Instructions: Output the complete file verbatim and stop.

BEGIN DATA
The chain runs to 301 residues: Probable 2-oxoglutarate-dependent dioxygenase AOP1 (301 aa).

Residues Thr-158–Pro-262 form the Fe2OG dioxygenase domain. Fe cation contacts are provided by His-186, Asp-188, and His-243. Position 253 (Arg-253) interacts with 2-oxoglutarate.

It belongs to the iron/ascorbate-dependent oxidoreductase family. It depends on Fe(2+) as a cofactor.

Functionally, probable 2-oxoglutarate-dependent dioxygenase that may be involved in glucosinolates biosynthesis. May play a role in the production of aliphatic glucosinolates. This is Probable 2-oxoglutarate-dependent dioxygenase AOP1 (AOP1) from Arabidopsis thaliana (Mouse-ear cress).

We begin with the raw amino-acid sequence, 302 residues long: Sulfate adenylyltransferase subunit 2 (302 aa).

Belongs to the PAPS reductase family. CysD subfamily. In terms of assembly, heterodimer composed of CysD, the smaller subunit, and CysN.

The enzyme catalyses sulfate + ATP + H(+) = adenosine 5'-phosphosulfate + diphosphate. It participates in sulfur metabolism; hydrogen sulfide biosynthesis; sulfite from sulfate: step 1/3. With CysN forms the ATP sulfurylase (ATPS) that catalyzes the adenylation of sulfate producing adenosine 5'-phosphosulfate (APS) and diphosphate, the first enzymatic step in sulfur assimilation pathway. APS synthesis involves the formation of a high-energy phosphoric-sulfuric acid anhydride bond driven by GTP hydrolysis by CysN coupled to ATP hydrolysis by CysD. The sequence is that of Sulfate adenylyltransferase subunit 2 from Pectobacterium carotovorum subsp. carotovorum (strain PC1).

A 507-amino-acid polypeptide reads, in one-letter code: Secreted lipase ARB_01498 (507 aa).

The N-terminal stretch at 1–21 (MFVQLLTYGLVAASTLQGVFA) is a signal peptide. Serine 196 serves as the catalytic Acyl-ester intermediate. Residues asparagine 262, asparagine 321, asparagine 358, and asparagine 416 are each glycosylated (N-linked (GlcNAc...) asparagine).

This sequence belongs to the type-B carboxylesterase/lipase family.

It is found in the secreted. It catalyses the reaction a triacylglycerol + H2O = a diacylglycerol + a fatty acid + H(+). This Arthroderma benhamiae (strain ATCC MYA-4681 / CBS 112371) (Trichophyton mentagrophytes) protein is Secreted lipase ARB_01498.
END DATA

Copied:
The chain runs to 301 residues: Probable 2-oxoglutarate-dependent dioxygenase AOP1 (301 aa).

Residues Thr-158–Pro-262 form the Fe2OG dioxygenase domain. Fe cation contacts are provided by His-186, Asp-188, and His-243. Position 253 (Arg-253) interacts with 2-oxoglutarate.

It belongs to the iron/ascorbate-dependent oxidoreductase family. It depends on Fe(2+) as a cofactor.

Functionally, probable 2-oxoglutarate-dependent dioxygenase that may be involved in glucosinolates biosynthesis. May play a role in the production of aliphatic glucosinolates. This is Probable 2-oxoglutarate-dependent dioxygenase AOP1 (AOP1) from Arabidopsis thaliana (Mouse-ear cress).

We begin with the raw amino-acid sequence, 302 residues long: Sulfate adenylyltransferase subunit 2 (302 aa).

Belongs to the PAPS reductase family. CysD subfamily. In terms of assembly, heterodimer composed of CysD, the smaller subunit, and CysN.

The enzyme catalyses sulfate + ATP + H(+) = adenosine 5'-phosphosulfate + diphosphate. It participates in sulfur metabolism; hydrogen sulfide biosynthesis; sulfite from sulfate: step 1/3. With CysN forms the ATP sulfurylase (ATPS) that catalyzes the adenylation of sulfate producing adenosine 5'-phosphosulfate (APS) and diphosphate, the first enzymatic step in sulfur assimilation pathway. APS synthesis involves the formation of a high-energy phosphoric-sulfuric acid anhydride bond driven by GTP hydrolysis by CysN coupled to ATP hydrolysis by CysD. The sequence is that of Sulfate adenylyltransferase subunit 2 from Pectobacterium carotovorum subsp. carotovorum (strain PC1).

A 507-amino-acid polypeptide reads, in one-letter code: Secreted lipase ARB_01498 (507 aa).

The N-terminal stretch at 1–21 (MFVQLLTYGLVAASTLQGVFA) is a signal peptide. Serine 196 serves as the catalytic Acyl-ester intermediate. Residues asparagine 262, asparagine 321, asparagine 358, and asparagine 416 are each glycosylated (N-linked (GlcNAc...) asparagine).

This sequence belongs to the type-B carboxylesterase/lipase family.

It is found in the secreted. It catalyses the reaction a triacylglycerol + H2O = a diacylglycerol + a fatty acid + H(+). This Arthroderma benhamiae (strain ATCC MYA-4681 / CBS 112371) (Trichophyton mentagrophytes) protein is Secreted lipase ARB_01498.